About Fasting in Islam

In the second year of Hijrah, Muslims were commanded to fast in the month of Ramadan every year.

In the second year of Hijrah, Muslims were commanded to fast in the month of Ramadan every year.

The fourth pillar of Islam is sawm (i.e. fasting). Allah prescribed fasting upon every able and adult Muslim during the whole of the month of Ramadan, the ninth month of the lunar calendar.

Exempted from the fast are the very old and the insane. On the physical side, fasting starts from the light of dawn to sundown. One has to abstain from food, drink and sexual relations. On the moral, behavioral side, one must abstain from lying, malicious gossip, quarreling and trivial nonsense.

Those who are sick, elderly or on a journey, and women who are menstruating, pregnant or nursing are permitted to break their fast, but they have to make up for the missed fast days later. In case of the physically unable persons,  they have to feed a needy person for each day missed. Children should be trained on fasting and observing the prayers. By attaining puberty, fasting becomes a must.

Although fasting is beneficial to the health, it is regarded principally as a method of self-purification. By cutting oneself off from worldly pleasures and comforts, even for a short time, the fasting person gains true sympathy for those who go hungry regularly, and achieves growth in his spiritual life, learning discipline, self-restraint, patience and flexibility.

Furthermore, one is encouraged to recite the entire Qur’an. In addition, special prayer, called Tarawih (night prayer in Ramadan), is held in the mosque every night of the month, during which the Qur’an is recited. These are done in light of the fact that the revelation of the Qur’an to Prophet Muhammad (peace be upon him) began during Ramadan.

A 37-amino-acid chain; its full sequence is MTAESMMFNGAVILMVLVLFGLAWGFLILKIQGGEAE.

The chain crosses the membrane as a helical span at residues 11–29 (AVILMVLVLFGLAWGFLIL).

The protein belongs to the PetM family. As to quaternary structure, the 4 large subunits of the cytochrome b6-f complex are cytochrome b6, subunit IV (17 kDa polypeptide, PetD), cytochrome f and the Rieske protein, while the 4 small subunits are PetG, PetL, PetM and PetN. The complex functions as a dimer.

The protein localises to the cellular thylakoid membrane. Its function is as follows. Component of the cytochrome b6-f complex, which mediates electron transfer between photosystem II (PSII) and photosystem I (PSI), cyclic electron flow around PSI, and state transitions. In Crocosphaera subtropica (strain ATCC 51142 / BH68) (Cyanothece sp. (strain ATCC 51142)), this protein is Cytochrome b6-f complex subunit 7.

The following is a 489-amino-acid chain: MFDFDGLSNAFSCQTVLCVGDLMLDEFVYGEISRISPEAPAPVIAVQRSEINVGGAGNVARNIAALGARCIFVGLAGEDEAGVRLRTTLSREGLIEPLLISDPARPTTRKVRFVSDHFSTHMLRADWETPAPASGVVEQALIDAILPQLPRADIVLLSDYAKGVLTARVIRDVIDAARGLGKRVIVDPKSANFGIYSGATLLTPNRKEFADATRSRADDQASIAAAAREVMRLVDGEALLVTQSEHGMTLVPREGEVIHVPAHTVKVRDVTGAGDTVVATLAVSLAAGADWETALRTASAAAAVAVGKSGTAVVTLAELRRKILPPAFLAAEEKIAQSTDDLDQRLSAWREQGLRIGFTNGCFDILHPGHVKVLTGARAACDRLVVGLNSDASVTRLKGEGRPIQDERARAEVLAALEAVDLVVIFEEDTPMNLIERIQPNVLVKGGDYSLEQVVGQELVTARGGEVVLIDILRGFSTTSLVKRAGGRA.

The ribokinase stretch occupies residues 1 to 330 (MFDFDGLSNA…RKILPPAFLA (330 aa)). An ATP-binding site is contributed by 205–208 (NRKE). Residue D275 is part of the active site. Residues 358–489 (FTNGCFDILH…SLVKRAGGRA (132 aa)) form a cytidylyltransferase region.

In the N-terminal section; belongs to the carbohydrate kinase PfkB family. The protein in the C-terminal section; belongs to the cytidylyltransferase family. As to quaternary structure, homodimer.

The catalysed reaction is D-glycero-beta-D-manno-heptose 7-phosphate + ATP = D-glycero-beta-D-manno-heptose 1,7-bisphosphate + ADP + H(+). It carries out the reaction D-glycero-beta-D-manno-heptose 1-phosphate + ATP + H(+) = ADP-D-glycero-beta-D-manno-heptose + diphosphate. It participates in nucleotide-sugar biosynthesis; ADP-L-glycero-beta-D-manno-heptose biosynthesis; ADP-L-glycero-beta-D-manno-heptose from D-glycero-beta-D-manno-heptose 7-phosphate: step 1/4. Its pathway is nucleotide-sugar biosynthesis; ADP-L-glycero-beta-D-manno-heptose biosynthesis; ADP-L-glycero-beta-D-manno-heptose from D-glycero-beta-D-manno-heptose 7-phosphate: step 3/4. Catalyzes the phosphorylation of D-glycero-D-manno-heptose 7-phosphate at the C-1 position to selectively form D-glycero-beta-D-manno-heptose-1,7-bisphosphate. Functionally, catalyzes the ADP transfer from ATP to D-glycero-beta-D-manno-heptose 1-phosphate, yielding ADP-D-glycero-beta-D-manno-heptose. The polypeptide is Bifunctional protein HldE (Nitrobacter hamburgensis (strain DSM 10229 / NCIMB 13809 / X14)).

During the last ten days of Ramadan, there occurs the Night of Decree (Laylat Al-Qadr). Spending that night in worship is equivalent to a thousand months of worship, i.e. Allah’s reward for it is very great.

On the first day of the following month, after another new moon has been sighted, a special celebration is made, called `Eid Al-Fitr. A quantity of staple food or equivalent money is donated to the poor (Zakat al-Fitr). Everyone has bathed and put on their best, preferably new clothes and communal prayers are held in the early morning, followed by feasting and visiting relatives and friends.

There are other fast days throughout the year. Muslims are encouraged to fast six days in Shawwal, the month following Ramadan, Mondays and Thursdays and the ninth and tenth or tenth and eleventh of Muharram, the first month of the year. The tenth day, called `Ashura’, is also a fast day.

While fasting per se is encouraged, constant fasting, as well as monasticism, celibacy and otherwise retreating from the real world are condemned in Islam. Fasting on the two festival days, `Eid Al-Fitr and `Eid Al-Adha, is strictly forbidden.


Source: Taken from www.islamtomorrow.com with modifications.

Related Post